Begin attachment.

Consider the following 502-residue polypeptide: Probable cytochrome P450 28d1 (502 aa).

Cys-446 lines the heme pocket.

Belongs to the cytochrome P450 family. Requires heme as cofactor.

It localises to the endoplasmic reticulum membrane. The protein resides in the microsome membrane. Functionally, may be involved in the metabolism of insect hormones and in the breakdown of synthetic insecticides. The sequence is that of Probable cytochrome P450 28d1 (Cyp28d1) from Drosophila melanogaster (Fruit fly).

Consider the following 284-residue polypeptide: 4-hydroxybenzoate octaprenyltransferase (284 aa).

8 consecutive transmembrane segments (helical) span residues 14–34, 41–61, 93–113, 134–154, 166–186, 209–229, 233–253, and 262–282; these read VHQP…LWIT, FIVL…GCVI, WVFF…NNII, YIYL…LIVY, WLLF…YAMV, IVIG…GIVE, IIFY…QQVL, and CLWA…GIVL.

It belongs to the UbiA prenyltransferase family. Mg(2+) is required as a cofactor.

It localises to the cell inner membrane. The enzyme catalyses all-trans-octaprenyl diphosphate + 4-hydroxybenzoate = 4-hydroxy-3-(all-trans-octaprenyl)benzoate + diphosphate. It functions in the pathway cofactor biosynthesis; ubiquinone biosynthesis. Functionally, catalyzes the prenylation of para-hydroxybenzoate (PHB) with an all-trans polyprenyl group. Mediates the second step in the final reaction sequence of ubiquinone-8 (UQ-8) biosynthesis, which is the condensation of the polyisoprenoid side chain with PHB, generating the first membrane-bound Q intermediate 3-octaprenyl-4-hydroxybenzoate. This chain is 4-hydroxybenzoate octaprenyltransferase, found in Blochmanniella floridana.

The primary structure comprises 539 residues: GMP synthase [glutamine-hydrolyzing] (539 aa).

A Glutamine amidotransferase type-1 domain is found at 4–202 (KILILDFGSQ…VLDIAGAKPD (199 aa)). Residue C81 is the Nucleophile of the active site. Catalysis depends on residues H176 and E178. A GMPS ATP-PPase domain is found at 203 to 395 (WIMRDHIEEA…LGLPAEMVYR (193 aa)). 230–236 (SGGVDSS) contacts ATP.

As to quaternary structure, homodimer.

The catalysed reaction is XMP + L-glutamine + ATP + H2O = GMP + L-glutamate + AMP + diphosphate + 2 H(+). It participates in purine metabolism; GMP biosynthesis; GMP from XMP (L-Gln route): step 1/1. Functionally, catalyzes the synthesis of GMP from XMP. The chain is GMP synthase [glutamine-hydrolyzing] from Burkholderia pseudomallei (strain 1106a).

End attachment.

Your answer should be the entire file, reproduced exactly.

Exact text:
Consider the following 502-residue polypeptide: Probable cytochrome P450 28d1 (502 aa).

Cys-446 lines the heme pocket.

Belongs to the cytochrome P450 family. Requires heme as cofactor.

It localises to the endoplasmic reticulum membrane. The protein resides in the microsome membrane. Functionally, may be involved in the metabolism of insect hormones and in the breakdown of synthetic insecticides. The sequence is that of Probable cytochrome P450 28d1 (Cyp28d1) from Drosophila melanogaster (Fruit fly).

Consider the following 284-residue polypeptide: 4-hydroxybenzoate octaprenyltransferase (284 aa).

8 consecutive transmembrane segments (helical) span residues 14–34, 41–61, 93–113, 134–154, 166–186, 209–229, 233–253, and 262–282; these read VHQP…LWIT, FIVL…GCVI, WVFF…NNII, YIYL…LIVY, WLLF…YAMV, IVIG…GIVE, IIFY…QQVL, and CLWA…GIVL.

It belongs to the UbiA prenyltransferase family. Mg(2+) is required as a cofactor.

It localises to the cell inner membrane. The enzyme catalyses all-trans-octaprenyl diphosphate + 4-hydroxybenzoate = 4-hydroxy-3-(all-trans-octaprenyl)benzoate + diphosphate. It functions in the pathway cofactor biosynthesis; ubiquinone biosynthesis. Functionally, catalyzes the prenylation of para-hydroxybenzoate (PHB) with an all-trans polyprenyl group. Mediates the second step in the final reaction sequence of ubiquinone-8 (UQ-8) biosynthesis, which is the condensation of the polyisoprenoid side chain with PHB, generating the first membrane-bound Q intermediate 3-octaprenyl-4-hydroxybenzoate. This chain is 4-hydroxybenzoate octaprenyltransferase, found in Blochmanniella floridana.

The primary structure comprises 539 residues: GMP synthase [glutamine-hydrolyzing] (539 aa).

A Glutamine amidotransferase type-1 domain is found at 4–202 (KILILDFGSQ…VLDIAGAKPD (199 aa)). Residue C81 is the Nucleophile of the active site. Catalysis depends on residues H176 and E178. A GMPS ATP-PPase domain is found at 203 to 395 (WIMRDHIEEA…LGLPAEMVYR (193 aa)). 230–236 (SGGVDSS) contacts ATP.

As to quaternary structure, homodimer.

The catalysed reaction is XMP + L-glutamine + ATP + H2O = GMP + L-glutamate + AMP + diphosphate + 2 H(+). It participates in purine metabolism; GMP biosynthesis; GMP from XMP (L-Gln route): step 1/1. Functionally, catalyzes the synthesis of GMP from XMP. The chain is GMP synthase [glutamine-hydrolyzing] from Burkholderia pseudomallei (strain 1106a).